Cannabinoids are found in the cannabis plant (cannabis sativa) and are said to be efficient in pain management from pain symptoms such as multiple sclerosis. A cannabinoid is one of a group of complex chemical compounds that naturally occur in the body and operates on major cannabinoid receptors in cells that mediates neurotransmitter release in the brain. Cannabinoids for these receptors include the endocannabinoid system, that are produced in the body by animals, the phytocannabinoids in cannabis and some other plants, and synthetic cannabinoids. The main cannabinoid is the phytocannabinoid tetrahydrocannabinol (THC), the primary psychoactive chemical in cannabis. Cannabidiol (CBD) is another main constituent of the plant and produces a non psychotic effect. This paper will see how dronabinol, a synthetic cannabinoid, can reduce hair pulling in trichotillomania.
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Dronabinol reduces excitotoxic damage
Trichotillomania is described by repetitive grabbing making noticeable hair loss. Dronabinol is said to decrease the excitotoxic damage caused by glutamate release in the striatum and gives a path to potentially decrease the rate of compulsive behavior. 14 females with trichotillomania were experimented on in a 12-week study of dronabinol dosing. In order to review impacts on cognition, the patients had to go through pre- and post-treatment tests using goal computerized neurocognitive assessments. Results were gained from November 2009 to December 2010. 12 of the 14 subjects finished the 12-week experiment. The prescription was well-tolerated, with no massive malignant impacts on cognition. This research, the first to review a cannabinoid agonist in the treatment of trichotillomania, found that dronabinol showed statistically important reductions in trichotillomania signs, in the non appearance of bad cognitive impacts. Pharmacological modulation of the cannabinoid system may seem worthwhile in mediating a range of addictive behaviors.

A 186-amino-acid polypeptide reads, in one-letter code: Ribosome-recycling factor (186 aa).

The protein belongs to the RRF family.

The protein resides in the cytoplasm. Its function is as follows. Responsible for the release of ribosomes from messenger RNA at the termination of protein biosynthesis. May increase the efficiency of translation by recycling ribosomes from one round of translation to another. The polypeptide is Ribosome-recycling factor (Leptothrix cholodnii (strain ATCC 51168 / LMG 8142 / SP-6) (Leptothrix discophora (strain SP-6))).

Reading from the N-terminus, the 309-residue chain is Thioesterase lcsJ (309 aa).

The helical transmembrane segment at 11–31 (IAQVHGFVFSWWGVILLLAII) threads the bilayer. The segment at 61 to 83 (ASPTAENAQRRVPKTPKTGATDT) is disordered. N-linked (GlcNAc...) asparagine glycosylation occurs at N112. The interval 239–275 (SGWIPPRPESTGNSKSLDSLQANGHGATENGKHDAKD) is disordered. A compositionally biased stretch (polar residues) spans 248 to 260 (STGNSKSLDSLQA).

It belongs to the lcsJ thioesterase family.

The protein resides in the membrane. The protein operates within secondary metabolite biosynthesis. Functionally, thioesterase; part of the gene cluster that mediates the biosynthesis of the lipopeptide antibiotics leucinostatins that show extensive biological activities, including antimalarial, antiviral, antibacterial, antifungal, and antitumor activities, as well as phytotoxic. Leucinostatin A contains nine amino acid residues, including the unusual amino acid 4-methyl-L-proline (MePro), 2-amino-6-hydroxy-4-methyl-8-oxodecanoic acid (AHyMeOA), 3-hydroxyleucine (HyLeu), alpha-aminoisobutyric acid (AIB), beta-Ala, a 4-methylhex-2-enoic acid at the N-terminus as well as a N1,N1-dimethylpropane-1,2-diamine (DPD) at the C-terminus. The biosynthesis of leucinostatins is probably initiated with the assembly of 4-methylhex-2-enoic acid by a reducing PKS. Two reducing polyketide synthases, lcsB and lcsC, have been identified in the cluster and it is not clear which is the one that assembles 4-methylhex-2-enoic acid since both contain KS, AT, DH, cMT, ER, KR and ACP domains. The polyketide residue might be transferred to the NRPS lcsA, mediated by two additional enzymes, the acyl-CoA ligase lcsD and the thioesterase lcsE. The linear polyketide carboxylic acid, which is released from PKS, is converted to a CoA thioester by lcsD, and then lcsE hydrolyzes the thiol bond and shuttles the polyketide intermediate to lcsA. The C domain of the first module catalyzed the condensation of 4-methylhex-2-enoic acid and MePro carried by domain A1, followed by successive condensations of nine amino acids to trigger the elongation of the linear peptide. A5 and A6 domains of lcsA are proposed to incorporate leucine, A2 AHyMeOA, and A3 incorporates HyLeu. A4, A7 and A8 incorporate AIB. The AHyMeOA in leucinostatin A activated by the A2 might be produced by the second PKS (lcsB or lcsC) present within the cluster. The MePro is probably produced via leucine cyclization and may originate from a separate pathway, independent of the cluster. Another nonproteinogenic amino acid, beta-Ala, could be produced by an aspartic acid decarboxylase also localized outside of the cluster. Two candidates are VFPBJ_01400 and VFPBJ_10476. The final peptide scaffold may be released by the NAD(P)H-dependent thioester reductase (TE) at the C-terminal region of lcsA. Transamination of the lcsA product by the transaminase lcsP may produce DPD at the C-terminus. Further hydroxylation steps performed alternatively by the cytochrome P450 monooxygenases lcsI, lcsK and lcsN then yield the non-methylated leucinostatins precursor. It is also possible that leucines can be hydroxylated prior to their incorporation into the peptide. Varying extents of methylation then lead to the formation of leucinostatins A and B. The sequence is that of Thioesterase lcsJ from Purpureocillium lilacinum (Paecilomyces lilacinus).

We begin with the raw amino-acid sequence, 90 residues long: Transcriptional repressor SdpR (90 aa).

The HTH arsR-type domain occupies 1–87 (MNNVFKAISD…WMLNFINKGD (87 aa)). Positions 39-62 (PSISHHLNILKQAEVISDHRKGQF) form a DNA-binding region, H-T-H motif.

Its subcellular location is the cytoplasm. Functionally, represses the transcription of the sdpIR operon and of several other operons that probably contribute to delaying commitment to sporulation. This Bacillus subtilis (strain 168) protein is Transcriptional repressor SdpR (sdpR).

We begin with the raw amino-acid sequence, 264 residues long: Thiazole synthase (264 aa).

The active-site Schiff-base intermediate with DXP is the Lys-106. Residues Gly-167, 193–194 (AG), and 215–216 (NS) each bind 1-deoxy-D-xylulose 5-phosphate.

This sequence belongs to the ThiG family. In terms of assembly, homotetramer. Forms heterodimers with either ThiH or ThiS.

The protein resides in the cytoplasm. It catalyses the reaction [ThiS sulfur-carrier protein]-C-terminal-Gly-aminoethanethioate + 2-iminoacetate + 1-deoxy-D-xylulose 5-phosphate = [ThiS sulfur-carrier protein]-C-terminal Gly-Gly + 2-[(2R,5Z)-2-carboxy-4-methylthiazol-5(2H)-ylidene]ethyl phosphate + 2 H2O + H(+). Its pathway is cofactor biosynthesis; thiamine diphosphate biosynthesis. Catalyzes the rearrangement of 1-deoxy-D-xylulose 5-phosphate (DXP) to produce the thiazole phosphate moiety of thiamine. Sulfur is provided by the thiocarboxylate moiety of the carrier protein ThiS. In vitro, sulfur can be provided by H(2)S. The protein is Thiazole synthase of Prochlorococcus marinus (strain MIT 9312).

Dronabinol improves motor impulsivity
This experiment indicates that dronabinol may be efficient in the acute treatment of trichotillomania by bettering motor impulsivity. As efficient treatments for trichotillomania come out from the woodwork, it becomes more and more detrimental that physicians and mental health care givers screen for trichotillomania to allow timely treatment. Given the small design of the experiment and the small number of people taking part, however, the interpretation of the effectiveness of data in this study is limited. More so, in the USA, dronabinol is a schedule 3 regulated agent and is possibly habit forming. This type of prescription, therefore, needs to be used with an eye on the ball in those with a track record of drug abuse. It also puts a finger on ethical problems of using a possibly habit-forming prescription to treat a non-life-threatening syndrome. The choice to apply dronabinol therefore has to be reviewed in the vein of its seriousness and the risks versus advantages of this type of prescription. This research might lend a hand to the future growth of non-habit-forming prescriptions that target the cannabinoid system in clinical syndromes related to repetitive motoric habits. There were no serious side effects of synthetic cannabinoid dronabinol in the people with trichotillomania.